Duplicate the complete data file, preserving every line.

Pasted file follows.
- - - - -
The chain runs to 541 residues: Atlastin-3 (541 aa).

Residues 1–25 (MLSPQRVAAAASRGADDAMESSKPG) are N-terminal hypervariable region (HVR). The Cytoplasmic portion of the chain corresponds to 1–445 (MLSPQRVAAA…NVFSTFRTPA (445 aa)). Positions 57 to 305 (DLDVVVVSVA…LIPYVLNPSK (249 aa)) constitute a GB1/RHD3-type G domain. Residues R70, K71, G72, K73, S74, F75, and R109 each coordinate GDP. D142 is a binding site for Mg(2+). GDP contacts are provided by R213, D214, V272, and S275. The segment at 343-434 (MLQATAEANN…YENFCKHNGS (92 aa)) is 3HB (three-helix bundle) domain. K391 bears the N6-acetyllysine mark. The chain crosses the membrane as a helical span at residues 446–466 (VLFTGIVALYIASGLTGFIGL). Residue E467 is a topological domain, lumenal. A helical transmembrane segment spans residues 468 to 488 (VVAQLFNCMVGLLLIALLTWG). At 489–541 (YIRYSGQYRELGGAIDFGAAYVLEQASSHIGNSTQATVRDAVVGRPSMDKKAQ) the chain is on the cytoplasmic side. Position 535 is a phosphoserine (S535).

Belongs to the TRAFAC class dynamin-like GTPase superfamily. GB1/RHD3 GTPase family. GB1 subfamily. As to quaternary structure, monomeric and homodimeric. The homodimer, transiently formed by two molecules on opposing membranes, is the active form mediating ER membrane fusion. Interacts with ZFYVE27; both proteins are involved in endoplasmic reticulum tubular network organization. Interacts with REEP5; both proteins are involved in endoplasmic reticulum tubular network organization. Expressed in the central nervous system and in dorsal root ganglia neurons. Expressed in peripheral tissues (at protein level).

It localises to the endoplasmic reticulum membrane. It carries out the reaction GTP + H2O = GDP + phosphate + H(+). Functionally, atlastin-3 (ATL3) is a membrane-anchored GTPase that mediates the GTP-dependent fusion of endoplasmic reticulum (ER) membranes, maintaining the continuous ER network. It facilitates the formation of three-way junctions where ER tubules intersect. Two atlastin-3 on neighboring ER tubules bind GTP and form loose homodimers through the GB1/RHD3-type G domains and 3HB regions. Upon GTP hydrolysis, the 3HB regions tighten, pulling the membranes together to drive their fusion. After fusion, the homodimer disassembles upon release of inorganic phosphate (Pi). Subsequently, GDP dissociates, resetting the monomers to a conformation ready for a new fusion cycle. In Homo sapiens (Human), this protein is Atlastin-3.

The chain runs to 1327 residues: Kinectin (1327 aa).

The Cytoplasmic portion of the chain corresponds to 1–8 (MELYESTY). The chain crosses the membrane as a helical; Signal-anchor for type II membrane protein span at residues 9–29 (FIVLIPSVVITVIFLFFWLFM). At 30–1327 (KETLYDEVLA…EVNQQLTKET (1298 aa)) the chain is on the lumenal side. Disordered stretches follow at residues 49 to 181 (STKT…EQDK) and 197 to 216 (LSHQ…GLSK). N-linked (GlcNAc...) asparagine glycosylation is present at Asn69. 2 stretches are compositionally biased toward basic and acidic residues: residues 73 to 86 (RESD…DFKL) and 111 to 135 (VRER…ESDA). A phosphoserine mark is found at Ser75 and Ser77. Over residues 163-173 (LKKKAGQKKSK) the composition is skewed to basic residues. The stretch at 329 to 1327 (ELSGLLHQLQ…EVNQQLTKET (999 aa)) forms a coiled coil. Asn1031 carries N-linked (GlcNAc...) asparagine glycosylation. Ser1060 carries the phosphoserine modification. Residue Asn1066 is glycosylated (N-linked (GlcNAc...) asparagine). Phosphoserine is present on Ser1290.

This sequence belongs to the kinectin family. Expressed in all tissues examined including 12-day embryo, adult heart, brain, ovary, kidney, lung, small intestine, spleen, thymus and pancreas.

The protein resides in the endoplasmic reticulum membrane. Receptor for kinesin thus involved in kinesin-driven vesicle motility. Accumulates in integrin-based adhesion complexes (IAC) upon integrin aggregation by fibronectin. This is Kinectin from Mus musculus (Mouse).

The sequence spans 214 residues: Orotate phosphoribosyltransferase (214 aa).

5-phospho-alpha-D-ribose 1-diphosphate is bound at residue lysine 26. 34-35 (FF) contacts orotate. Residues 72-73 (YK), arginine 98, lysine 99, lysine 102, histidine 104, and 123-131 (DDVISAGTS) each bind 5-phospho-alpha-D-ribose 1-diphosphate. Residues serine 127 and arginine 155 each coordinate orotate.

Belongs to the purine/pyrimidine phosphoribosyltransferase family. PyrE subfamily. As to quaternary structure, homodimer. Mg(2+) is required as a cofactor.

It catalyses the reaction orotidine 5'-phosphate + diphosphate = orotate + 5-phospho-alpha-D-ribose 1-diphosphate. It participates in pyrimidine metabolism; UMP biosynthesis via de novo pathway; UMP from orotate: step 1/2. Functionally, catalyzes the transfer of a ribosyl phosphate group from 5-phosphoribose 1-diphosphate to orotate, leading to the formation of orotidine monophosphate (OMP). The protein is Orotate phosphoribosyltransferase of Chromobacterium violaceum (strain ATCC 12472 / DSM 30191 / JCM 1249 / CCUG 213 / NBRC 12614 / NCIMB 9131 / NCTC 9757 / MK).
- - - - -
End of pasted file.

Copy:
The chain runs to 541 residues: Atlastin-3 (541 aa).

Residues 1–25 (MLSPQRVAAAASRGADDAMESSKPG) are N-terminal hypervariable region (HVR). The Cytoplasmic portion of the chain corresponds to 1–445 (MLSPQRVAAA…NVFSTFRTPA (445 aa)). Positions 57 to 305 (DLDVVVVSVA…LIPYVLNPSK (249 aa)) constitute a GB1/RHD3-type G domain. Residues R70, K71, G72, K73, S74, F75, and R109 each coordinate GDP. D142 is a binding site for Mg(2+). GDP contacts are provided by R213, D214, V272, and S275. The segment at 343-434 (MLQATAEANN…YENFCKHNGS (92 aa)) is 3HB (three-helix bundle) domain. K391 bears the N6-acetyllysine mark. The chain crosses the membrane as a helical span at residues 446–466 (VLFTGIVALYIASGLTGFIGL). Residue E467 is a topological domain, lumenal. A helical transmembrane segment spans residues 468 to 488 (VVAQLFNCMVGLLLIALLTWG). At 489–541 (YIRYSGQYRELGGAIDFGAAYVLEQASSHIGNSTQATVRDAVVGRPSMDKKAQ) the chain is on the cytoplasmic side. Position 535 is a phosphoserine (S535).

Belongs to the TRAFAC class dynamin-like GTPase superfamily. GB1/RHD3 GTPase family. GB1 subfamily. As to quaternary structure, monomeric and homodimeric. The homodimer, transiently formed by two molecules on opposing membranes, is the active form mediating ER membrane fusion. Interacts with ZFYVE27; both proteins are involved in endoplasmic reticulum tubular network organization. Interacts with REEP5; both proteins are involved in endoplasmic reticulum tubular network organization. Expressed in the central nervous system and in dorsal root ganglia neurons. Expressed in peripheral tissues (at protein level).

It localises to the endoplasmic reticulum membrane. It carries out the reaction GTP + H2O = GDP + phosphate + H(+). Functionally, atlastin-3 (ATL3) is a membrane-anchored GTPase that mediates the GTP-dependent fusion of endoplasmic reticulum (ER) membranes, maintaining the continuous ER network. It facilitates the formation of three-way junctions where ER tubules intersect. Two atlastin-3 on neighboring ER tubules bind GTP and form loose homodimers through the GB1/RHD3-type G domains and 3HB regions. Upon GTP hydrolysis, the 3HB regions tighten, pulling the membranes together to drive their fusion. After fusion, the homodimer disassembles upon release of inorganic phosphate (Pi). Subsequently, GDP dissociates, resetting the monomers to a conformation ready for a new fusion cycle. In Homo sapiens (Human), this protein is Atlastin-3.

The chain runs to 1327 residues: Kinectin (1327 aa).

The Cytoplasmic portion of the chain corresponds to 1–8 (MELYESTY). The chain crosses the membrane as a helical; Signal-anchor for type II membrane protein span at residues 9–29 (FIVLIPSVVITVIFLFFWLFM). At 30–1327 (KETLYDEVLA…EVNQQLTKET (1298 aa)) the chain is on the lumenal side. Disordered stretches follow at residues 49 to 181 (STKT…EQDK) and 197 to 216 (LSHQ…GLSK). N-linked (GlcNAc...) asparagine glycosylation is present at Asn69. 2 stretches are compositionally biased toward basic and acidic residues: residues 73 to 86 (RESD…DFKL) and 111 to 135 (VRER…ESDA). A phosphoserine mark is found at Ser75 and Ser77. Over residues 163-173 (LKKKAGQKKSK) the composition is skewed to basic residues. The stretch at 329 to 1327 (ELSGLLHQLQ…EVNQQLTKET (999 aa)) forms a coiled coil. Asn1031 carries N-linked (GlcNAc...) asparagine glycosylation. Ser1060 carries the phosphoserine modification. Residue Asn1066 is glycosylated (N-linked (GlcNAc...) asparagine). Phosphoserine is present on Ser1290.

This sequence belongs to the kinectin family. Expressed in all tissues examined including 12-day embryo, adult heart, brain, ovary, kidney, lung, small intestine, spleen, thymus and pancreas.

The protein resides in the endoplasmic reticulum membrane. Receptor for kinesin thus involved in kinesin-driven vesicle motility. Accumulates in integrin-based adhesion complexes (IAC) upon integrin aggregation by fibronectin. This is Kinectin from Mus musculus (Mouse).

The sequence spans 214 residues: Orotate phosphoribosyltransferase (214 aa).

5-phospho-alpha-D-ribose 1-diphosphate is bound at residue lysine 26. 34-35 (FF) contacts orotate. Residues 72-73 (YK), arginine 98, lysine 99, lysine 102, histidine 104, and 123-131 (DDVISAGTS) each bind 5-phospho-alpha-D-ribose 1-diphosphate. Residues serine 127 and arginine 155 each coordinate orotate.

Belongs to the purine/pyrimidine phosphoribosyltransferase family. PyrE subfamily. As to quaternary structure, homodimer. Mg(2+) is required as a cofactor.

It catalyses the reaction orotidine 5'-phosphate + diphosphate = orotate + 5-phospho-alpha-D-ribose 1-diphosphate. It participates in pyrimidine metabolism; UMP biosynthesis via de novo pathway; UMP from orotate: step 1/2. Functionally, catalyzes the transfer of a ribosyl phosphate group from 5-phosphoribose 1-diphosphate to orotate, leading to the formation of orotidine monophosphate (OMP). The protein is Orotate phosphoribosyltransferase of Chromobacterium violaceum (strain ATCC 12472 / DSM 30191 / JCM 1249 / CCUG 213 / NBRC 12614 / NCIMB 9131 / NCTC 9757 / MK).